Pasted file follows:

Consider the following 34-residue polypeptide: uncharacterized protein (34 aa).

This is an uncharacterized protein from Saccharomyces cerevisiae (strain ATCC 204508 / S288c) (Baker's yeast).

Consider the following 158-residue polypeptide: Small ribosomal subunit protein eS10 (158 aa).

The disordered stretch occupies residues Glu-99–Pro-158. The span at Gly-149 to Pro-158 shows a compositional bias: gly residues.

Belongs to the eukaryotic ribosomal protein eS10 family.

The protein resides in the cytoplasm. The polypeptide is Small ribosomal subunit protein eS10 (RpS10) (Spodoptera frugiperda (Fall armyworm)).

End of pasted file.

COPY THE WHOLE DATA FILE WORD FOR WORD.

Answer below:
Consider the following 34-residue polypeptide: uncharacterized protein (34 aa).

This is an uncharacterized protein from Saccharomyces cerevisiae (strain ATCC 204508 / S288c) (Baker's yeast).

Consider the following 158-residue polypeptide: Small ribosomal subunit protein eS10 (158 aa).

The disordered stretch occupies residues Glu-99–Pro-158. The span at Gly-149 to Pro-158 shows a compositional bias: gly residues.

Belongs to the eukaryotic ribosomal protein eS10 family.

The protein resides in the cytoplasm. The polypeptide is Small ribosomal subunit protein eS10 (RpS10) (Spodoptera frugiperda (Fall armyworm)).